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About This Book
Winner of the 2011 RBY Scott Award from the Canadian Society of Biblical Studies/Société canadienne des études bibliques
The God of the Bible favors a national people, Israel, and this is at the cost of the other nations. In fact, not being Israel usually means humiliation or destruction or simply being ignored by God. Reading the text “with the grain” or placing oneself within the chosen’s perspective may seem very well until one considers the unchosen. There is much regarding the unchosen that has not been explored in scholarly research, but in this important work, Lohr attempts to make sense of the question of election and nonelection in the OT as a Christian interpreter and with a concern for the history of interpretation and Jewish-Christian dialogue.
He also corrects a Christian tendency to read election and nonelection as love and damnation, respectively, a perception that is altogether foreign to the OT itself. The unchosen are important to the overall world view of Scripture and, although election entails exclusion, and God’s love for the one people Israel is a love in contrast to others, it does not follow that the unchosen fall outside of the economy of God’s purposes, his workings, or his ways. The unchosen often face important tests of their own and have a responsibility to God and the chosen, however much this idea defies modern-day notions of fairness. It is a central idea of Scripture that already appears in the original call of and promises made to Abram and something that, if ignored, places our larger understanding of God at risk.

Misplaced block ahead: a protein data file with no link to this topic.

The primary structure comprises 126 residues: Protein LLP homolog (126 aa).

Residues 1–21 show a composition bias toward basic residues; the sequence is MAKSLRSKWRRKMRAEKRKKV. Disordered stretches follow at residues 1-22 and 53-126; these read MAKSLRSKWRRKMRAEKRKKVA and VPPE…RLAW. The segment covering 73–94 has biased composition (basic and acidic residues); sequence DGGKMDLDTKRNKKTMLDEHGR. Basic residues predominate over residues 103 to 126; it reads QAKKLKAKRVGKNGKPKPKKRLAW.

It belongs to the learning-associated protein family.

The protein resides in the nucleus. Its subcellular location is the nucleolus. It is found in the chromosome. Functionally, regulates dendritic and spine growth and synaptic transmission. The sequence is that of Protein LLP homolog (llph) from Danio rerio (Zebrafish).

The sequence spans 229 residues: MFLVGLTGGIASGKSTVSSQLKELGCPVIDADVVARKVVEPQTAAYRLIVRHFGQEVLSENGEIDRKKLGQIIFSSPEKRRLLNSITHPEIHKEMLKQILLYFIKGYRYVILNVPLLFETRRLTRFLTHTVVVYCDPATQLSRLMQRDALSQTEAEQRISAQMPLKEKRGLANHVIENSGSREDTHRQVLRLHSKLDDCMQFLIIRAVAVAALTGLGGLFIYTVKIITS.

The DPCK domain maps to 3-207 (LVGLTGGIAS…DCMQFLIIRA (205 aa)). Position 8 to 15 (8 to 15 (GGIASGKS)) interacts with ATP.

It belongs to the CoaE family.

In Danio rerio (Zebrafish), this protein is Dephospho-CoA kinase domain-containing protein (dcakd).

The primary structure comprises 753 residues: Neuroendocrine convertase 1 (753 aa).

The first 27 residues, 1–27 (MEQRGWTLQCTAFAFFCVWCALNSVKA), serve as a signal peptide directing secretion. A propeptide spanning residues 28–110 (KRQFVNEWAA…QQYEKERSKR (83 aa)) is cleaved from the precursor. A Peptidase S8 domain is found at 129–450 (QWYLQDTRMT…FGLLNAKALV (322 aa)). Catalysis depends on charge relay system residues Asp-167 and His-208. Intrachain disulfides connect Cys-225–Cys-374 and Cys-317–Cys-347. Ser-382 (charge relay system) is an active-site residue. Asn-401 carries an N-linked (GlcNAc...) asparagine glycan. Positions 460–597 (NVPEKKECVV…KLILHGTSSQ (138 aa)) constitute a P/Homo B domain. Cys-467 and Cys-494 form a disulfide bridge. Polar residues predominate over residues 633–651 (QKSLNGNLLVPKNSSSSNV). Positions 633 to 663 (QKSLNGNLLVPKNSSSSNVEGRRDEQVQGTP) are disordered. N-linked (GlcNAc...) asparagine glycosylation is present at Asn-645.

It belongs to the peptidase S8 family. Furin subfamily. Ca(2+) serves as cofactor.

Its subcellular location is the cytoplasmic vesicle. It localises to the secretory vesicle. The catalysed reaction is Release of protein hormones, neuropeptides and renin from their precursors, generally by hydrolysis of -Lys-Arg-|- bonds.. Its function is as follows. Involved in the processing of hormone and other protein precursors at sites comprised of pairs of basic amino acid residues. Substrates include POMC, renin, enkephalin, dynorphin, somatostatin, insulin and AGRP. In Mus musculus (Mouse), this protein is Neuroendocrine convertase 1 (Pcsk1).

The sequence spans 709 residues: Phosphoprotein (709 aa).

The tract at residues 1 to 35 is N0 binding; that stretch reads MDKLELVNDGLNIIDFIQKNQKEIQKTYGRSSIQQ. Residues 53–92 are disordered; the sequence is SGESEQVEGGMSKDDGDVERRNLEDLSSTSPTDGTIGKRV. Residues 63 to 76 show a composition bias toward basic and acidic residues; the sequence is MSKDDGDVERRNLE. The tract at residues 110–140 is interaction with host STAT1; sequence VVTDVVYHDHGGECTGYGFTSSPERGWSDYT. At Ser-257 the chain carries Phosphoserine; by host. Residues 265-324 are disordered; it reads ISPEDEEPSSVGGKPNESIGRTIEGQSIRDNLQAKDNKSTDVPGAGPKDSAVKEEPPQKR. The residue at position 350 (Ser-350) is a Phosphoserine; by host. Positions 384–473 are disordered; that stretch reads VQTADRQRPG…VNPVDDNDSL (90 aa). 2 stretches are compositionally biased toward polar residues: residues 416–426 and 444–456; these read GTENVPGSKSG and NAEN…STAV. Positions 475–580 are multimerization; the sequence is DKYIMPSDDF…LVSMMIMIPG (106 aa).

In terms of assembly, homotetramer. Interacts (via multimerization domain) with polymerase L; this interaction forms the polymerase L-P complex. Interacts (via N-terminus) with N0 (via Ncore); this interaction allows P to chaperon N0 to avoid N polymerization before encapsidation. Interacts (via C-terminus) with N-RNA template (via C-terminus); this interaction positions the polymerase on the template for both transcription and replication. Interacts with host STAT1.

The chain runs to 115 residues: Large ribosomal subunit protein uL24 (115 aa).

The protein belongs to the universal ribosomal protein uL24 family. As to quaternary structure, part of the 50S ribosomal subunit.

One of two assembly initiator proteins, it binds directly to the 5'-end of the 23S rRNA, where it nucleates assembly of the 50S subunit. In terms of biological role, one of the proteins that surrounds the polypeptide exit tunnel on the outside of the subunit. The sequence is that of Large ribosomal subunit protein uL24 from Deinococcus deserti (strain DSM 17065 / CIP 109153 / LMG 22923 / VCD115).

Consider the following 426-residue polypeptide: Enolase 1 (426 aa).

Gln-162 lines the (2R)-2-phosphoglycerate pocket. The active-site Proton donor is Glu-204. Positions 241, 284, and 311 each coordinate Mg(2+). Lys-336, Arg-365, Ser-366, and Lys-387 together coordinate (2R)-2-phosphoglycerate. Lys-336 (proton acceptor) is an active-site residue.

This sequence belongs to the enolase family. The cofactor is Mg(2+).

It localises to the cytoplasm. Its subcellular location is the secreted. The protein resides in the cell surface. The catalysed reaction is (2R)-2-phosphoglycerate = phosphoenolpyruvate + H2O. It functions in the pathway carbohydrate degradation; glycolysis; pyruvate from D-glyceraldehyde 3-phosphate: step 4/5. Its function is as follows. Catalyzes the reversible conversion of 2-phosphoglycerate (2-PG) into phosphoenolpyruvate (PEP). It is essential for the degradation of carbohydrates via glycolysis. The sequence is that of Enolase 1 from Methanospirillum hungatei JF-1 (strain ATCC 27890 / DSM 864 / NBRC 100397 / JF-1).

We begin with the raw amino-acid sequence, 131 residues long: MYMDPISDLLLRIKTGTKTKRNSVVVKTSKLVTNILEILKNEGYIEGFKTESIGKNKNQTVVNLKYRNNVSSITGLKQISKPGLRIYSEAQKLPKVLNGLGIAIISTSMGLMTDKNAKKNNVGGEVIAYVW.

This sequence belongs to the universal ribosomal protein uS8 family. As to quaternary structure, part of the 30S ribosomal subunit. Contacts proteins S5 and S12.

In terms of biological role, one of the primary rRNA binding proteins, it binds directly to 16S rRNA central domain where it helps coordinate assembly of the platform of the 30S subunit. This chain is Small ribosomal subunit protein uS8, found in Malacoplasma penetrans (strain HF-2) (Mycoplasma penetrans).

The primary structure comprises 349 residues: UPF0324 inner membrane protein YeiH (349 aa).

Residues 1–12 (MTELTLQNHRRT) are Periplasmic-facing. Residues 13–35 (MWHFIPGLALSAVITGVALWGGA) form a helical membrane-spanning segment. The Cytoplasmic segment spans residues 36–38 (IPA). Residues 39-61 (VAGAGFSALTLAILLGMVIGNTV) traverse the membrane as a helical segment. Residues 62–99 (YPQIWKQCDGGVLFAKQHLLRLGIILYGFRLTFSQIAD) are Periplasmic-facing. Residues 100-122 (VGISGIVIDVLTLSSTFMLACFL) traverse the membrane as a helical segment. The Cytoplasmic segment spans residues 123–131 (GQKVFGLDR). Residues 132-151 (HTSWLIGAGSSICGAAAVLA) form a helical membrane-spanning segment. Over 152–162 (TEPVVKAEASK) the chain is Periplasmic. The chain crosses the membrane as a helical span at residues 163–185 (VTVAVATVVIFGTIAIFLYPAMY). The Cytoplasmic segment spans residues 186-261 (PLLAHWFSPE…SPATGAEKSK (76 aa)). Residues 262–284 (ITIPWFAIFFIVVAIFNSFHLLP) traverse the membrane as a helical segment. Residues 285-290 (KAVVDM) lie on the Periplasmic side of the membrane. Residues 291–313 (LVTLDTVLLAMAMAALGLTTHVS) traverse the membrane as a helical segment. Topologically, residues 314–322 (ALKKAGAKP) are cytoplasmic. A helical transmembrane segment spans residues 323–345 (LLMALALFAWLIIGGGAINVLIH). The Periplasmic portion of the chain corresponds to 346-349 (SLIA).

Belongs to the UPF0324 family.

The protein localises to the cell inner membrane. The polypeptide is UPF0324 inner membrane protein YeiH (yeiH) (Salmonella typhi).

Equally important, if contemporary faith communities (both Jewish and Christian) form their understanding of “the other” on a faulty reading of Scripture regarding the unchosen, chaos and hatred can ensue. The political and religious climate of our contemporary world has never presented a more important time to get this matter right. Scholars and students alike are finding Chosen and Unchosen to be an indispensable resource as they mull over these difficult questions.